Klobuchar-Casey bipartisan drug shortage legislation advanced by President

Washington, D.C. — U.S. Senators Amy Klobuchar (D-MN) and Bob Casey (D-PA) today (Monday, Oct. 31)  announced that their bipartisan proposal to address critical drug shortages through early warning notifications will be advanced as part of an Executive Order issued by President Obama.

As the President announced the administrative action he gave full support to the senators’ legislation, which takes additional steps to address drug shortages. The Preserving Access to Life-Saving Medications Act would require pharmaceutical companies to notify the Food and Drug Administration (FDA) of impending prescription drug shortages so appropriate actions can be taken to mitigate such shortages.

“Physicians, pharmacists, and patients in Minnesota and across the nation are currently confronting unprecedented shortages of important medications. These can be life and death situations for families, and we need to act quickly to address this urgent public health crisis,” Klobuchar said. “This Executive Order advancing our legislation will help prevent future shortages and ensure patients continue to receive the best care possible.”

“This action will help ensure that patient care is not jeopardized by a lack of life-saving medication,” said Senator Casey. “Patients and hospitals in Pennsylvania and around the country have experienced an inexcusable shortage of life saving drugs, and I am pleased that the legislation I have been pushing is part of the strategy announced today.”

Klobuchar and Casey’s Preserving Access to Life-Saving Medications Act would give the FDA the ability to require early notification from pharmaceutical companies when a factor arises that may result in a shortage. These factors may include changes made to raw material supplies, adjustments to manufacturer production capabilities, and certain business decisions such as mergers, withdrawals, or changes in output.

The bill would also direct the FDA to provide up-to-date public notification of any actual shortage situation and the actions the agency would take to address them. The FDA has prevented 99 drug shortages so far this year due to voluntary early notifications from companies, up from 38 in 2010. FDA officials have said that the rise in preventions is due to increased pressure from the senators and other members of Congress.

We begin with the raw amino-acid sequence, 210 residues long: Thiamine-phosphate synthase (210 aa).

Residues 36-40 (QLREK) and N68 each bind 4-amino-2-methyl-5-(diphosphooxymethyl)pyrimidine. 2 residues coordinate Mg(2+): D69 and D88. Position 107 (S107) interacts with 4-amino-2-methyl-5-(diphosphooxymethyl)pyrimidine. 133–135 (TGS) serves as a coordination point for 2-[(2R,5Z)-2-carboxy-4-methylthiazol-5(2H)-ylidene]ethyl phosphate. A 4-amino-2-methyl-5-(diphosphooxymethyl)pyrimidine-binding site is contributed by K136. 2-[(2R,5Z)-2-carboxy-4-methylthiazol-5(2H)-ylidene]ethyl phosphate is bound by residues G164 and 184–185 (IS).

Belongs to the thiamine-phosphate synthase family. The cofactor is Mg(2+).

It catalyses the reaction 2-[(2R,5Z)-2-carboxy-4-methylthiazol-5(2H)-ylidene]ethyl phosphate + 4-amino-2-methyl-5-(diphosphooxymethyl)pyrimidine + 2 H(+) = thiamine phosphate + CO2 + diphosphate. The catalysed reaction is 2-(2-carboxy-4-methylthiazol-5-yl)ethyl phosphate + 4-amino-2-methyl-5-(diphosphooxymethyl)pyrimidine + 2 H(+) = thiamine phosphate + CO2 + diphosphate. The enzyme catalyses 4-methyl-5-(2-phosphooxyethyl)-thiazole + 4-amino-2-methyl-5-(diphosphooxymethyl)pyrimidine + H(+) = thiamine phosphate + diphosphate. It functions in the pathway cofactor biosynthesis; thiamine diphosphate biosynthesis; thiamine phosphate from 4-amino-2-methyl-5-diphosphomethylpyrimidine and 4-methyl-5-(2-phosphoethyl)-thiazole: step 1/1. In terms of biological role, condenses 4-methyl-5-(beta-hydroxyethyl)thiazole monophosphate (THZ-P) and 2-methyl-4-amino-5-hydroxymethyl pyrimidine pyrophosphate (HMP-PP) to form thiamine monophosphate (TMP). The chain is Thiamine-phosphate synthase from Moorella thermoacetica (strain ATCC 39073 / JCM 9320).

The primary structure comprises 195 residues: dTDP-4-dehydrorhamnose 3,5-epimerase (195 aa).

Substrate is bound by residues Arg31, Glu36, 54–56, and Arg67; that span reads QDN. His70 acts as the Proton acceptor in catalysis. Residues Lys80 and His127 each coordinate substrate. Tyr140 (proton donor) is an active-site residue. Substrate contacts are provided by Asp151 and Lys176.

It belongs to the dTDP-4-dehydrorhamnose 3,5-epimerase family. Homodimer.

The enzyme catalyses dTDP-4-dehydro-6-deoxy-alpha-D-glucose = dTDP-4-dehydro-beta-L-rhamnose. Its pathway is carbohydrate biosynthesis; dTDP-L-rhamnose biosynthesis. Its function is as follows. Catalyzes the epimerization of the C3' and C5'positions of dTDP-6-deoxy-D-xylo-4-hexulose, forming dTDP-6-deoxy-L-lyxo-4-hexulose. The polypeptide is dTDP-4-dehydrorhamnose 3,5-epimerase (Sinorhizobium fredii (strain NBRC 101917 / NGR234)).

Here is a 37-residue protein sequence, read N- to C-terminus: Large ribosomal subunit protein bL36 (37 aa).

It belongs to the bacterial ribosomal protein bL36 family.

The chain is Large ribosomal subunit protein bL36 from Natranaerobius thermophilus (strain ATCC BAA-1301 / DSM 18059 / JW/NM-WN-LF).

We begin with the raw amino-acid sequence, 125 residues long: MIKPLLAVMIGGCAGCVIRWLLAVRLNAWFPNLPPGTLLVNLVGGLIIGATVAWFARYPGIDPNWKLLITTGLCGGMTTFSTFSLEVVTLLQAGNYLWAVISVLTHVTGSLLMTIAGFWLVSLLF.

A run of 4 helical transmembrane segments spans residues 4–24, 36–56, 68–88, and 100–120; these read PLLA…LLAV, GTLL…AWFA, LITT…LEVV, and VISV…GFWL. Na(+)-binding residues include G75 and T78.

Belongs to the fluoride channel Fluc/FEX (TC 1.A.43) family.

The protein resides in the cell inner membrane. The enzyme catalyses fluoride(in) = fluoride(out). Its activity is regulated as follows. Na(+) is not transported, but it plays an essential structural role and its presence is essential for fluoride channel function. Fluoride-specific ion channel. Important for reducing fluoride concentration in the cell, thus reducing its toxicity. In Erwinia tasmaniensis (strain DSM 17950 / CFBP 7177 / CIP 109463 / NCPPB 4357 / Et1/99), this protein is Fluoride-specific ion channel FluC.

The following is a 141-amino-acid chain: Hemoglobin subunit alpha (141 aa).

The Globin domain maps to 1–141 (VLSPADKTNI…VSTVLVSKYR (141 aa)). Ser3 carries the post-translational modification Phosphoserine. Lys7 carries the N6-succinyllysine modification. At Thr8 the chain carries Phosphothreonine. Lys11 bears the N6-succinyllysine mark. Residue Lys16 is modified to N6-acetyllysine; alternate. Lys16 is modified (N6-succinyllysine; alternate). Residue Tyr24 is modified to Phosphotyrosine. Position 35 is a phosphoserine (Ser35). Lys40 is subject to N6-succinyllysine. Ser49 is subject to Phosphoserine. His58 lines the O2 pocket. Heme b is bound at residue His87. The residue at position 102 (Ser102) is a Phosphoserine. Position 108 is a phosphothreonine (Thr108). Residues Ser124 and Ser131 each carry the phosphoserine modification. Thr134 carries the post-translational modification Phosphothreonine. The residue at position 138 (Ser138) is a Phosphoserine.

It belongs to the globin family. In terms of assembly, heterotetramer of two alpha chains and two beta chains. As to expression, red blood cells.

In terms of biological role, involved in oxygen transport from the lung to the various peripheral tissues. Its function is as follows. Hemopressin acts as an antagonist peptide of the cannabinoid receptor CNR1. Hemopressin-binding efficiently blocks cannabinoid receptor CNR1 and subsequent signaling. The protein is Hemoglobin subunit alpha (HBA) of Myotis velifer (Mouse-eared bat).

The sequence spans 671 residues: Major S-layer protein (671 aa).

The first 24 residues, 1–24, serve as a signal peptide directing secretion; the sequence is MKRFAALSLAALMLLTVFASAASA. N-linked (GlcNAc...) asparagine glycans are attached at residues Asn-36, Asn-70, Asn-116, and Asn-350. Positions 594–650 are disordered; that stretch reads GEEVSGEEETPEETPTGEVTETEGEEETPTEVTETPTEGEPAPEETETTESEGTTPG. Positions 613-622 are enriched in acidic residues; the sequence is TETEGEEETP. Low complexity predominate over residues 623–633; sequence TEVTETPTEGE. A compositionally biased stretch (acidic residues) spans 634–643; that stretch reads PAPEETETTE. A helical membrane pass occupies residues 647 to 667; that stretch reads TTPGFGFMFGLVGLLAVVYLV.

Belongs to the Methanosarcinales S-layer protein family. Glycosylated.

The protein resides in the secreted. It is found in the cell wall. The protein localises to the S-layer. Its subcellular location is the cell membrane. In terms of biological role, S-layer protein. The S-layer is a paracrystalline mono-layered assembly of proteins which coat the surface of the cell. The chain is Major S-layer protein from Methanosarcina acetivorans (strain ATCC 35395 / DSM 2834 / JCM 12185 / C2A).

President Obama was to sign an Executive Order advancing the key provision in the bill, which would require pharmaceutical companies to notify the FDA of impending prescription drug shortages.

The Executive Order directs the Food and Drug Administration to (1) push drug companies to notify the FDA of any impending shortage of certain prescription drugs, (2) speed reviews of applications to begin or alter production of these drugs, and (3) work with the Department of Justice to examine whether drug companies have responded to potential drug shortages by illegally hoarding medications or raising prices to gouge consumers.

In addition to the legislation, Klobuchar and Casey are also members of a bipartisan drug shortages working group, which includes Senators Richard Blumenthal (D-CT), Richard Burr (R-NC), John McCain (R-AZ), and Bob Corker (R-TN).

The working group is aimed at bringing together patients, doctors, pharmacists, manufacturers, and the FDA to focus on long-term solutions to stop drug shortages. Last month, the FDA convened a public workshop at the request of the working group which brought together patient advocates, industry, consumer groups, health care professionals, and researchers to discuss the causes and impact of drug shortages and possible strategies for preventing or mitigating future shortages.

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